U.S. Education: From Failure to Functional (Part I)

Some students slack off, some are bored, and some are automatically tuned to learning whatever is presented to them…what’s the fix? Be sure to read all the way and stay tuned for updates…

As a college student in the U.S. I sometimes feel apprehensive about the education I am receiving for such a high cost…I mean it is not sustainable. I acknowledge that some people do not even have a chance of attaining a quality education because of costs/poverty or lack of institutions. Let’s just focus on the U.S. As part of the American Dream, I learned that anyone who works hard will be successful; however, does hard work = success? The “=” is a huge misunderstanding. It should be a question mark instead. Although some people achieve the American Dream, does this mean every person who works hard will be successful?

Find a career you love. Find something you will enjoy. Do whatever it takes to fulfill your dreams. Those dreams are easily shattered. Just because it works for some people doesn’t mean it works for everyone…

In our early years, I believe we have to stay on track. Therefore, the U.S. education must incorporate a way of introducing optional classes which allow students to explore their own needs. I cannot stress this enough – If a student doesn’t like a particular class, then he/she will not function in the same way as in a class he//she adores. Of the course the basic skills need to be learned at early years, but this transformation can take place in later years, say middle to high school. That way, students will (or should have) acquired all the essential basic skills to function in higher classes.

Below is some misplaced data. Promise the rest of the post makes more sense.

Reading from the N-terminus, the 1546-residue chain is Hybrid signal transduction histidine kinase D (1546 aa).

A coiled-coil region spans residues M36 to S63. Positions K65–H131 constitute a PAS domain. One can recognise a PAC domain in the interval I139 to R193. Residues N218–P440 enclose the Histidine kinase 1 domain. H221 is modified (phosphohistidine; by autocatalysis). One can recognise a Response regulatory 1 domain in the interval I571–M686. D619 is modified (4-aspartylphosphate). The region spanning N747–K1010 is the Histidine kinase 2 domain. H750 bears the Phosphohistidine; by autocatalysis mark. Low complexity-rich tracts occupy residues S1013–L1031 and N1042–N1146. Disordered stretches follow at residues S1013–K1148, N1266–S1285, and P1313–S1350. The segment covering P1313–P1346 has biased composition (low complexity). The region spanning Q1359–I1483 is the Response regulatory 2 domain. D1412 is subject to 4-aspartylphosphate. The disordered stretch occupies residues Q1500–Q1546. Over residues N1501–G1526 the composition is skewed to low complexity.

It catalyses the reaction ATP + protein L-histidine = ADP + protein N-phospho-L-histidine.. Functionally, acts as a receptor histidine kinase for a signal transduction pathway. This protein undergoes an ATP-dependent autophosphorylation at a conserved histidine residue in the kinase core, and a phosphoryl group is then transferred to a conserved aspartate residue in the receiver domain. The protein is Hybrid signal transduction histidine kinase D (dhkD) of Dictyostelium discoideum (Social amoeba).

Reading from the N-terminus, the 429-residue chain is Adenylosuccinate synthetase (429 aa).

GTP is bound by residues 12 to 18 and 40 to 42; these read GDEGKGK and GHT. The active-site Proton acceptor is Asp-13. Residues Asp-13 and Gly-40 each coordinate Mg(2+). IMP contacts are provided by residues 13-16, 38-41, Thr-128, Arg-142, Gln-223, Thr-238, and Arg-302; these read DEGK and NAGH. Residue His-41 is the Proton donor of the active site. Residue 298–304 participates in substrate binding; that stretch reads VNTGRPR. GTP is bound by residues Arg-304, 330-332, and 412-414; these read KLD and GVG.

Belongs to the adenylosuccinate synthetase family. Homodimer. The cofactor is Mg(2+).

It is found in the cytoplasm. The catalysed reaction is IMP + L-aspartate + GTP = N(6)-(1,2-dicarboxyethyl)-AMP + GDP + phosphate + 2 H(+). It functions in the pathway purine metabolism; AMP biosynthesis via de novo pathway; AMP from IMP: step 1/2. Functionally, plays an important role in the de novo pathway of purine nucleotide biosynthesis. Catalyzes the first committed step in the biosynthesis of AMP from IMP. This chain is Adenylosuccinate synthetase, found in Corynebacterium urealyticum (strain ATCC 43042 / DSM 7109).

On another note, life skills are important. As a highly introverted person, I find it very difficult to function in large groups. Why not introduce some classes to encourage this behavior early on in school? It will allow students to try to understand different personalities and behaviors. Let’s say for homework in elementary school, students have to bring questions on a piece of paper the next day about their potential group members. This will encourage friendly interactions and may even help curb bullying at an early age. It seems to me this may be a viable option although not perfect…

Also, other basic life skills such as cooking, changing a tire, family planning and more are all possible courses that students can take in school granted there are some teachers and curriculum planned for them.

I know this is not complete but stay tuned for updates. I believe the U.S. can alter its education system and potentially transform it from one that is breeding some failure to one that is at least functional and versatile in some aspects given there are some major policy and standard changes. After all, students are and will be the lifeblood of America.


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